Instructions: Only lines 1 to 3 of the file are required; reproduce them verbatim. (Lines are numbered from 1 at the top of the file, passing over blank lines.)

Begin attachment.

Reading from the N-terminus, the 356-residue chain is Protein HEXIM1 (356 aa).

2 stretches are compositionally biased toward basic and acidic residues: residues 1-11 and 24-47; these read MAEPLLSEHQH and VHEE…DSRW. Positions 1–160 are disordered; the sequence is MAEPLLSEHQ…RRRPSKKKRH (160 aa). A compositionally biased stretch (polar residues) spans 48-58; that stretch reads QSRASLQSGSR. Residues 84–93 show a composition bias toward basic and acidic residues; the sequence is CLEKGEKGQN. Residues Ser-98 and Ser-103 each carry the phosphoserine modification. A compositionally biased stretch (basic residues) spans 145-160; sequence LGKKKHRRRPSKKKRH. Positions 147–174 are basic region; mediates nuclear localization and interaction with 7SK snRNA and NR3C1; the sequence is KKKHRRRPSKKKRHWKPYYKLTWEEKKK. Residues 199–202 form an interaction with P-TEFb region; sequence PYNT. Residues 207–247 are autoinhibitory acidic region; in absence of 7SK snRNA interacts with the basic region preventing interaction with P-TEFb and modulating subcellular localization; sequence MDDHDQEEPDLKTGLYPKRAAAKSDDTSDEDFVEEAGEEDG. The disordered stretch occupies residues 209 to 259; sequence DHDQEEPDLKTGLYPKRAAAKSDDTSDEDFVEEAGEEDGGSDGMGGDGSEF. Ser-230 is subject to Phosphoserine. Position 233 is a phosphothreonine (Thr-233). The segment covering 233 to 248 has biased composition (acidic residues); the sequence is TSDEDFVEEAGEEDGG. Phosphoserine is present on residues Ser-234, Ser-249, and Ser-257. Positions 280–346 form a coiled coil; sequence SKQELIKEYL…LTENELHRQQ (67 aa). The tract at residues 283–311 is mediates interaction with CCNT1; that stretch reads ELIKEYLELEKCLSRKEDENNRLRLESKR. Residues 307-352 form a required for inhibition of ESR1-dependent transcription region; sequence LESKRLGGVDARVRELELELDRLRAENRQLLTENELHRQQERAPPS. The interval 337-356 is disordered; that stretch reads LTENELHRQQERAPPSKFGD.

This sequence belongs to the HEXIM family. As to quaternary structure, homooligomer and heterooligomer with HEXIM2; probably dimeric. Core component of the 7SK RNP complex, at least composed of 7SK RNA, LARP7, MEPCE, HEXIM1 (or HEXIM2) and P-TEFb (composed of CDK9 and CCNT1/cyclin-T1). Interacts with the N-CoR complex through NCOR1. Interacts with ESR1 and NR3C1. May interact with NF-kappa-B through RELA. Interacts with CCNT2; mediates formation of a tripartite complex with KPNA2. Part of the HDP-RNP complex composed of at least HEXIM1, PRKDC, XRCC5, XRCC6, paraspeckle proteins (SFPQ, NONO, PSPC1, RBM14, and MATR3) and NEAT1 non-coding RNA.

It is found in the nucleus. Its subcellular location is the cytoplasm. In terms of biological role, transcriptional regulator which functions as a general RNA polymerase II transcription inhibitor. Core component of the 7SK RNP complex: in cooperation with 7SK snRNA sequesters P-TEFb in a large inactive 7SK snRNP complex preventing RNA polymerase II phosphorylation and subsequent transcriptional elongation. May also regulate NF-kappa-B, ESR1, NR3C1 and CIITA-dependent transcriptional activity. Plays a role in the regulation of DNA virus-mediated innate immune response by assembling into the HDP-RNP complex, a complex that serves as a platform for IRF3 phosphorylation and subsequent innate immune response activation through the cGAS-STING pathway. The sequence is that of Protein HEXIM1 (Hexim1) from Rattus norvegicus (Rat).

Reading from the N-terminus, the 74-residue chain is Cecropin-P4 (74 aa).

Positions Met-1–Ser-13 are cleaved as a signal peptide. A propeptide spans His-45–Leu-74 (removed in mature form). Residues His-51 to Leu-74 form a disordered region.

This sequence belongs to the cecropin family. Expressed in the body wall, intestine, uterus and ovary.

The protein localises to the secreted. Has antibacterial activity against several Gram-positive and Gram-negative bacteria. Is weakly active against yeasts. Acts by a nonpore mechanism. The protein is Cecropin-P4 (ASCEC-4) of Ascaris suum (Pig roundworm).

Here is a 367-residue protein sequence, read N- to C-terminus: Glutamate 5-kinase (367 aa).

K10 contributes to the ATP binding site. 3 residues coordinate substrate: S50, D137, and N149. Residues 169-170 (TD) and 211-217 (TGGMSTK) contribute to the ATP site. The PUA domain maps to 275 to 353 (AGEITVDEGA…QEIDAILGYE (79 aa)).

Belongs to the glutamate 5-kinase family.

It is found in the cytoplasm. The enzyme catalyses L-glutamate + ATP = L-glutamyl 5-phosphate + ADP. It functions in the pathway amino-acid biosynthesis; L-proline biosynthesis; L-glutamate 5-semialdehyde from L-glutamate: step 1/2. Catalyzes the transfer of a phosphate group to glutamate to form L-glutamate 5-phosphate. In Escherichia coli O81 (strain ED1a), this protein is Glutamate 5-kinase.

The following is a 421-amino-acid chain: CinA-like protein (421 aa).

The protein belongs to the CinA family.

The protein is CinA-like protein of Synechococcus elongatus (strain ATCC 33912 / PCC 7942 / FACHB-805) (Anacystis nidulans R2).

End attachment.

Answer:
Reading from the N-terminus, the 356-residue chain is Protein HEXIM1 (356 aa).

2 stretches are compositionally biased toward basic and acidic residues: residues 1-11 and 24-47; these read MAEPLLSEHQH and VHEE…DSRW. Positions 1–160 are disordered; the sequence is MAEPLLSEHQ…RRRPSKKKRH (160 aa). A compositionally biased stretch (polar residues) spans 48-58; that stretch reads QSRASLQSGSR. Residues 84–93 show a composition bias toward basic and acidic residues; the sequence is CLEKGEKGQN. Residues Ser-98 and Ser-103 each carry the phosphoserine modification. A compositionally biased stretch (basic residues) spans 145-160; sequence LGKKKHRRRPSKKKRH. Positions 147–174 are basic region; mediates nuclear localization and interaction with 7SK snRNA and NR3C1; the sequence is KKKHRRRPSKKKRHWKPYYKLTWEEKKK. Residues 199–202 form an interaction with P-TEFb region; sequence PYNT. Residues 207–247 are autoinhibitory acidic region; in absence of 7SK snRNA interacts with the basic region preventing interaction with P-TEFb and modulating subcellular localization; sequence MDDHDQEEPDLKTGLYPKRAAAKSDDTSDEDFVEEAGEEDG. The disordered stretch occupies residues 209 to 259; sequence DHDQEEPDLKTGLYPKRAAAKSDDTSDEDFVEEAGEEDGGSDGMGGDGSEF. Ser-230 is subject to Phosphoserine. Position 233 is a phosphothreonine (Thr-233). The segment covering 233 to 248 has biased composition (acidic residues); the sequence is TSDEDFVEEAGEEDGG. Phosphoserine is present on residues Ser-234, Ser-249, and Ser-257. Positions 280–346 form a coiled coil; sequence SKQELIKEYL…LTENELHRQQ (67 aa). The tract at residues 283–311 is mediates interaction with CCNT1; that stretch reads ELIKEYLELEKCLSRKEDENNRLRLESKR. Residues 307-352 form a required for inhibition of ESR1-dependent transcription region; sequence LESKRLGGVDARVRELELELDRLRAENRQLLTENELHRQQERAPPS. The interval 337-356 is disordered; that stretch reads LTENELHRQQERAPPSKFGD.

This sequence belongs to the HEXIM family. As to quaternary structure, homooligomer and heterooligomer with HEXIM2; probably dimeric. Core component of the 7SK RNP complex, at least composed of 7SK RNA, LARP7, MEPCE, HEXIM1 (or HEXIM2) and P-TEFb (composed of CDK9 and CCNT1/cyclin-T1). Interacts with the N-CoR complex through NCOR1. Interacts with ESR1 and NR3C1. May interact with NF-kappa-B through RELA. Interacts with CCNT2; mediates formation of a tripartite complex with KPNA2. Part of the HDP-RNP complex composed of at least HEXIM1, PRKDC, XRCC5, XRCC6, paraspeckle proteins (SFPQ, NONO, PSPC1, RBM14, and MATR3) and NEAT1 non-coding RNA.